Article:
Netflix Not Interested in Original Content, But Should They Be?
When Netflix first announced that they had acquired exclusive rights to broadcast and stream a new television dubbed “House of Cards”, I was incredibly confident that the company had struck gold. In-house content had the potential to allow Netflix to expand beyond anybody’s expectations and gain a larger audience. Of course House of Cards was a huge milestone for the media giant, but when the announcement first came about I think everyone was questioning how far the company would take their new venture. This promising new page in the company’s future seemed to be very promising, and I for one was confident that House of Cards was going to be only the first of many original series that Netflix worked to acquire and bring on as part of their offerings.
As Jeff has previously pointed out Netflix’s implementation of original content is an important component that the company should really be considering in order to expand their outlooks and ultimately their bottom line. But regardless of the promising potential that original content would bring Netflix, the company has officially closed the book on the question in the back of our minds by making it clear that they will not be actively perusing the acquisition or production of Netflix-exlusive original series. While I can understand Netflix’s strategy of “playing it safe” and not getting involved in new areas of the industry, part of me honestly thinks that this is the wrong decision for Netflix and that the company is passing up quite a bit of potential by opting not to involve themselves in original content.
Think about it. Networks like HBO and Showtime have done very well for themselves by producing exclusive series that draw people to subscribe to their offerings. I even know a few people who subscribe to premium cable networks just to follow one specific show, so there’s no denying the fact that Netflix could indeed become more attractive to more consumers if they were to produce and advertise a handful of well-written and well-produced series.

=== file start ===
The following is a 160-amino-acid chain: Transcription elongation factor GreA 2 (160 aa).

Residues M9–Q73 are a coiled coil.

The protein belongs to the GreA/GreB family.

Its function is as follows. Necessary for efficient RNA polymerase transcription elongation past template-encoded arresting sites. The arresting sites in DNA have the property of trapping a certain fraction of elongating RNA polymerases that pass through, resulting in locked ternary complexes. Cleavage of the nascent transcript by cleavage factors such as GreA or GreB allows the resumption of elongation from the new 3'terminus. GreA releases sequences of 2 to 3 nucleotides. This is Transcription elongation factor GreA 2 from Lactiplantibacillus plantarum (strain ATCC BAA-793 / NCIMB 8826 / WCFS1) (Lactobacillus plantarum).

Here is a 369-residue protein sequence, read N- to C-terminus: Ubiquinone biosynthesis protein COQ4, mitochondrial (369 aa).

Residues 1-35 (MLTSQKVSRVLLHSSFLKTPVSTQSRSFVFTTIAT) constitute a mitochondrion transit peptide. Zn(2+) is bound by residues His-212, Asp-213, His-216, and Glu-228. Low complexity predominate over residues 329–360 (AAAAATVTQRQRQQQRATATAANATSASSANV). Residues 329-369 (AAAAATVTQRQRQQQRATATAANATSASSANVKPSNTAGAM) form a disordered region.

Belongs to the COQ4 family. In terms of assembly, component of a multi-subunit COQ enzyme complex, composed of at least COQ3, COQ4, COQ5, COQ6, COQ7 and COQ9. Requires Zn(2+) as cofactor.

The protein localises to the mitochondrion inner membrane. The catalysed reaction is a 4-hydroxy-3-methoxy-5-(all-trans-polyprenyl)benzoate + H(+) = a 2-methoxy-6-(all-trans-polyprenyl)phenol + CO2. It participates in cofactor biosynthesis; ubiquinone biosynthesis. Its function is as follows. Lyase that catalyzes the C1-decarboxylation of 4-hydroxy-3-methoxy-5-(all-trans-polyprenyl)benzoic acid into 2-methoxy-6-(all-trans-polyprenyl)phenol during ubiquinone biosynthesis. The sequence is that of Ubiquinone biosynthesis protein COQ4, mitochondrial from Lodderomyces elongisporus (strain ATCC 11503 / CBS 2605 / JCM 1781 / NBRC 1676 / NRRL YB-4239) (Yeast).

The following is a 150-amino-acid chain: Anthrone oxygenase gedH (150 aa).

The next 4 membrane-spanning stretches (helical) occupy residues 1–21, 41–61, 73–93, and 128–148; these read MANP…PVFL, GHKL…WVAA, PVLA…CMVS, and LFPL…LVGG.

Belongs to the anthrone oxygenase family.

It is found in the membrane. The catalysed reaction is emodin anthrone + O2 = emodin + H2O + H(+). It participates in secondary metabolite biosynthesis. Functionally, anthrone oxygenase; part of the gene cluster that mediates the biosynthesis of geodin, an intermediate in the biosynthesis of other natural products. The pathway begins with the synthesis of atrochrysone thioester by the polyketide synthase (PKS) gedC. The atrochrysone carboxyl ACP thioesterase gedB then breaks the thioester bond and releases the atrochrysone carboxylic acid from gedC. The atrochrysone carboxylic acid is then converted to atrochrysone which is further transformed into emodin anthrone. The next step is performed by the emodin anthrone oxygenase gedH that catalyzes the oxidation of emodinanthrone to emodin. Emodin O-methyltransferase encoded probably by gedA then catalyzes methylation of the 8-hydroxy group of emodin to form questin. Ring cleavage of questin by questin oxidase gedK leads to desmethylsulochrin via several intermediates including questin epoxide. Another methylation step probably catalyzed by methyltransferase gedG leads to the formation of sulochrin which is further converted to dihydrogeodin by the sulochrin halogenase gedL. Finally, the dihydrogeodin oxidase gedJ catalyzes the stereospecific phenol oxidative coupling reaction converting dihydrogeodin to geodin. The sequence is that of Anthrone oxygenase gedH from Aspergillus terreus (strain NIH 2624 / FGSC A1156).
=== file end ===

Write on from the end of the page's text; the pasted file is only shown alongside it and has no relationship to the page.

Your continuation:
Moreover, such a move would give Netflix a level of self-reliance that the company can only dream about now. By undercutting other television networks and gaining rights to shows on their own, Netflix would not only help to free themselves from the grasps of other networks, but if they were to play their cards right they could even end up re-selling rights to their shows and content to other “traditional” television networks; completely turning the table in retrospect to how they work with studios now.
At the same time, I am certain that Netflix would end up putting themselves in a very awkward situation with existing media entities that they already have standing relationships with if they were to become competition to said networks. After all, how willing do you think existing television stations and media entities would be to sell do business with their own competition? Having said that, I honestly believe that Netflix would step on a few toes if they were to attempt to obtain original series and that their library and user-base would likely suffer.
And in terms of bottom line, I highly doubt that Netflix would be able to monetize new series enough to justify their acquisition efforts. Sure, they would open themselves up to a wider audience that would have more of a reason to subscribe to the services, but as a whole I really don’t see it paying off. Simply put, exclusive rights don’t come cheap – even for undeveloped series – and Netflix would have to invest quite a bit of capital and effort to go anywhere. With their current pricing structure starting at eight dollars per month, I simply cannot fathom Netflix being able to juice more money out of their consumers to cover their venture.
So as disappointed as I am to see Netflix turn down the original content business, I can understand that the company simply isn’t in a position to branch out that far; for now, anyway.